After mixing the water and insecticide in a solution, soak the untreated or fairly treated mosquito net in the solution and leave for about 30 minutes to 1 hour.
Ensure your hands are gloved during this process, and take precautions to prevent ingestion of leftover insecticide in contact with the containers after treatment.
Treat one net at a time even though you can use the same insecticide solution to treat several nets before discarding.
Ensure that the net is wholly immersed in the insecticide during treatment, and lastly, take it off and hang it in open air or shade to drip dry. Avoid wringing to the net to remove excess water.
Also, avoid placing them under direct sunlight as it can affect the potency of the insecticides. Once dry, the treated nets would be ready for use.
5. Dispose of leftovers and wastes, clean equipment, and wash hands
After all the nets have been treated and hung for air-drying, dispose of leftover insecticide solution. Ensure you don’t dispose of it close to where it can contaminate plants, animals, or domestic water.
Wash the chemicals from reusable and store them for subsequent use. Other non-reusable materials can be disposed of at a suitable location.
Finally, wash your hands with soap and clean water, and rinse off properly.
Frequently asked questions about treated mosquito nets
What insecticide is used in mosquito nets?
Synthetic pyrethroids like Deltamethrin and Cypermethrin are the commonly used mosquito insecticides for mosquito net treatment. They are formulated as Long-lasting Insecticides (LLIs) due to their long duration of impregnation in the net.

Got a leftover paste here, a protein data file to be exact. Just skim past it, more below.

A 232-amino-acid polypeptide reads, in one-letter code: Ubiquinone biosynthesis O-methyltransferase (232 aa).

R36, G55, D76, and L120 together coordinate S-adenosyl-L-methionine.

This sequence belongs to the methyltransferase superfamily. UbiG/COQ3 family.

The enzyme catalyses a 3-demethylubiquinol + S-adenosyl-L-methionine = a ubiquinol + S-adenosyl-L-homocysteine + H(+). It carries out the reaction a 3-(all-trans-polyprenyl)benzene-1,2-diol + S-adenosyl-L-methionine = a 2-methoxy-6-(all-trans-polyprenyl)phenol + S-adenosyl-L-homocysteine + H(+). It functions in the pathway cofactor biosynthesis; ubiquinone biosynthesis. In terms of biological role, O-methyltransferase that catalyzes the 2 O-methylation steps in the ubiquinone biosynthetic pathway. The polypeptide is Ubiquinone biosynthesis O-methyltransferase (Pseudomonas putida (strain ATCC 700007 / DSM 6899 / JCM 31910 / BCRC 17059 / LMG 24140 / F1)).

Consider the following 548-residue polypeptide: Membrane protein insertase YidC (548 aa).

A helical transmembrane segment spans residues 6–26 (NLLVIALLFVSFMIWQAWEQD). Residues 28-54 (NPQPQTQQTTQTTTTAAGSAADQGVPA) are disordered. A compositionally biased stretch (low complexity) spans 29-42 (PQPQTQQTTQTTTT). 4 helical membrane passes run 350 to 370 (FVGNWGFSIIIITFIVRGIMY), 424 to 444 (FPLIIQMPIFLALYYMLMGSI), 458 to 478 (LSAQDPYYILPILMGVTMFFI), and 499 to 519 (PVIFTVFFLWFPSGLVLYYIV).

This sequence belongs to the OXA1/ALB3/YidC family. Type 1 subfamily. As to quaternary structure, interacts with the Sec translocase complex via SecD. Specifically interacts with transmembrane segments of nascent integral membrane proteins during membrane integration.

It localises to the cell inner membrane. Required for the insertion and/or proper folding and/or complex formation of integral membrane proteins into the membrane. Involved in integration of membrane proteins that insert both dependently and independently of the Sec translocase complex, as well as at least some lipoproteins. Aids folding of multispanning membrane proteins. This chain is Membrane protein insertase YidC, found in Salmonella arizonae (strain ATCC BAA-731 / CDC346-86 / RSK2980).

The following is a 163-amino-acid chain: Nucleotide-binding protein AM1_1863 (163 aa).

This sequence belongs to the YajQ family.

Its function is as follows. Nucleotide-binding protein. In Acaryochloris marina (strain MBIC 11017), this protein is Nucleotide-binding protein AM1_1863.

How long do insecticide-treated nets last?
The Long-lasting Insecticide-treated Nets (LLINs) can last up to 3 years and as many as 20 washes, after which it needs to be re-treated.
Manually treated nets may need to be re-treated after three washes or after a year even if it was not washed, and subsequently done at least once a year. In places where mosquitoes are abundant, nets may be treated twice a year because of a higher need to wash more often.
A mosquito net is one of the cheapest and most effective control measures against malaria and other mosquito-borne diseases. Impregnating it with insecticides adds another layer of protection to the net but it can work without being treated by insecticides.
What are the types of mosquito nets?
Modification of mosquito nets comes in terms of size, pore sizes, concentration of impregnated insecticide, and the type of material used in making the nets. Smaller sizes are available for children and babies, and larger sizes for adults sleeping on large beds.
Is treated mosquito net safe for the skin?
Yes, mosquito nets are generally safe for the skin and overall health of the body.
Insecticide-treated nets have some side effects. The commonest is burning skin reactions caused by pyrethroid irritation of the skin. This can produce significant discomfort but does not progress into severe life-threatening reactions.
Yes, mosquito net insecticides (the synthetic pyrethroids) are commercially available. You are on your way to manually treat your mosquito nets for personal or commercial use once you purchase a can of the chemical.
I am a medical doctor, a seasoned writer and passionate blogger. Thanks to many years of trials, failure, and near successes. I am the founder of Knowseeker and our content are geared towards enlightening and making you a better and happier audience.